On the off chance that your holiday breakfast plan is not yet inscribed in stone; in case you aren’t already bound and determined to have a strata, or frittata, or sticky buns, or perhaps puffy pancakes or spoon bread; or maybe you’d like to just add some icing to your giant, decadent, multi-course holiday brunch cake; well then dear friends, may I venture a suggestion.
I actually feel a bit ashamed that I’ve been holding this recipe from you for so long. It’s a recipe that may, in fact, deserve a little shouting from the rooftops. And, it’s a recipe with a history, which means stories.
I didn’t know any of the stories when I first started baking the original version (this is a wholly different iteration, but we’ll get to that later), I just knew that I had the recipe copied down on an index card from my friend, and I had labeled it “breakfast puffs.”
That right there is a flag of whatever color you flag really wonderful things with. A) It’s from a dear friend and B) it’s called a puff. Two key points in the recipe’s favor.
I was lucky enough to grow up with a whole gaggle of best friends. My mother says we were trooping fairies. And now, though we’re grown and have scattered across the country, world even, I still consider them my best friends.
The recipe I had scribbled down is from one of them, who not only was a partner in all things related to tea parties, snow forts, terrible “figure skating” routines, puddle stomping, reading in the backyard, chasing leaves, climbing mountains and other adventures, we also lived together our senior year of college, which means we became partners in late night studying, stress-induced baking, and a near daily snack of hot chocolate drowned in whipped cream.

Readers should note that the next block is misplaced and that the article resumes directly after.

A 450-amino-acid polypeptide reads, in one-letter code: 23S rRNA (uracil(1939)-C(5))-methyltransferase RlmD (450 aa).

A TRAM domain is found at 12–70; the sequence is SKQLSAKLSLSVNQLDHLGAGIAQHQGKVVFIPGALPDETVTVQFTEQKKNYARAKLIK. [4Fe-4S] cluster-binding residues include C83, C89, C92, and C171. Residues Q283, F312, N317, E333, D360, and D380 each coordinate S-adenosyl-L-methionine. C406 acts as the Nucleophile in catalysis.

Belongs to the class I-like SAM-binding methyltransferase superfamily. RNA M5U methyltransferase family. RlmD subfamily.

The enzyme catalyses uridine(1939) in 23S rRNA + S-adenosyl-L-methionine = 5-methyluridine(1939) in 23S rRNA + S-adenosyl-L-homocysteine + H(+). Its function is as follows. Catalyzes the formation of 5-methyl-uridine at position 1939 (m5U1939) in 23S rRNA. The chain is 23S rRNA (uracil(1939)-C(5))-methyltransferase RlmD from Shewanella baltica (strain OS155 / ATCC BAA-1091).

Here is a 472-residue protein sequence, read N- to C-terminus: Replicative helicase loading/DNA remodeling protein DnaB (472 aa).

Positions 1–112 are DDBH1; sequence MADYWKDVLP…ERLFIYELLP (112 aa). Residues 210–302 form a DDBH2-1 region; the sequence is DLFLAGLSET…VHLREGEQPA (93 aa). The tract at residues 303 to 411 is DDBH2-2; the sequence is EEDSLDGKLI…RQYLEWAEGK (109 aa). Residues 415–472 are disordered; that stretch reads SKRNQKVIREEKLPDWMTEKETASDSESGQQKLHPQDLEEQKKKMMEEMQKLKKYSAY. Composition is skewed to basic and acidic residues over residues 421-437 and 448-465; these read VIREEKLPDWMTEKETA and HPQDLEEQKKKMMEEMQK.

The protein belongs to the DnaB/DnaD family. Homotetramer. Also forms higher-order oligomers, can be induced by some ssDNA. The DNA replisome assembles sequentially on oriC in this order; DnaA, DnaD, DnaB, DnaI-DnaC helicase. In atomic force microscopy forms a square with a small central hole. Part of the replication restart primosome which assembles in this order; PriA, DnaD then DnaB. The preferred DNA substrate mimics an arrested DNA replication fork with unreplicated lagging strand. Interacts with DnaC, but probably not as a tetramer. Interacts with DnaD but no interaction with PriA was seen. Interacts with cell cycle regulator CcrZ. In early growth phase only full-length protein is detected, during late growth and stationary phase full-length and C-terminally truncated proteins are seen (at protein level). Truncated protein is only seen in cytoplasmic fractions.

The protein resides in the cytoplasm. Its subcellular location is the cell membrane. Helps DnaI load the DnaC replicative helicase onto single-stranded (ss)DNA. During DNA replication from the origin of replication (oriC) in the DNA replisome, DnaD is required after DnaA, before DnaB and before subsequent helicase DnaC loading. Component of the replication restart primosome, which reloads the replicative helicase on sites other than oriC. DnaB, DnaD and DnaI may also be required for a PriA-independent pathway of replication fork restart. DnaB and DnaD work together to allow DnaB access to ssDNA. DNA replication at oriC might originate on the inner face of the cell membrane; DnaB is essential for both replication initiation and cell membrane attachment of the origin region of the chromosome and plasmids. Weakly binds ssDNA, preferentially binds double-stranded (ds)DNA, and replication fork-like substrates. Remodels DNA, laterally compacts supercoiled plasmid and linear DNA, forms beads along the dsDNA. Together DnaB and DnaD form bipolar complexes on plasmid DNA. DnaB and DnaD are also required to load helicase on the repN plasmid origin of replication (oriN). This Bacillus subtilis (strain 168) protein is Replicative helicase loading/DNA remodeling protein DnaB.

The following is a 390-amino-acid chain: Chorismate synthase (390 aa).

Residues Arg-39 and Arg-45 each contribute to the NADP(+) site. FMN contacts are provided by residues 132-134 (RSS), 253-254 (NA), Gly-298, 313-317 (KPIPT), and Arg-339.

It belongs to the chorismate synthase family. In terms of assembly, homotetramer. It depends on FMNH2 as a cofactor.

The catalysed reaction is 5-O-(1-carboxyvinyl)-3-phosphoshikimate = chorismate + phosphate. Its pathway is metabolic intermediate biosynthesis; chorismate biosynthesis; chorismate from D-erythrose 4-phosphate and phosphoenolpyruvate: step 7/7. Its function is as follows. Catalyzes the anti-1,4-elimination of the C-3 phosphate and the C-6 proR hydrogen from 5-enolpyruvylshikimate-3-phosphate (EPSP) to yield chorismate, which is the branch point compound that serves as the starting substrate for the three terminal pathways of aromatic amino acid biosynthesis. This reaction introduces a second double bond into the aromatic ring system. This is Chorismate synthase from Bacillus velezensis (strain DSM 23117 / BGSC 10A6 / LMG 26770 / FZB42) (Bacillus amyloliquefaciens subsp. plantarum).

When she told me in no uncertain terms that these puffs, something that she had had at a brunch, were delicious and that I had to try making them, her words did not fall on deaf or unreceptive ears. And so I did.
Now, from what I can gather from other people who have shared stories with me, the original version of these puffs might be an old recipe at least from a Betty Crocker Home Ec textbook in the ’50s. Some people call them French breakfast puffs, or French breakfast Muffins, or French muffins (I have no idea what it is that earned them the French moniker), or simply breakfast puffs.
A couple of more recent friends, when I shared with them, said that their families had made something somewhat similar for the holidays. One said her dad, who had made breakfast for her every day, had made her muffins that these reminded her of and she had never seen them anywhere else.
I love this way recipes travel about, changing names, changing certain distinguishing features, but still echoing of their original form somehow.
For my own part, I’m a perennial noodler with recipes. I like flavor! And, subtlety is not my forte. As Joel says, “anything you make, it’s like you take the flavors and spices and crank the dial up to 11.” These puffs were no exception.
The original recipe, which I first tried a number of years ago were simple muffins, dipped in butter and rolled in cinnamon sugar. Pinch by pinch, I added a warm spice here and a piquant one there, finally a bit of fruity and bitter-sweet orange zest, until I had turned them into tender, rich, gently spiced little cakes. My most recent (I feel, ingenious) addition is finely chopped crystallized ginger, which practically melts into the batter as it bakes and leaves little bursts of gingery spice.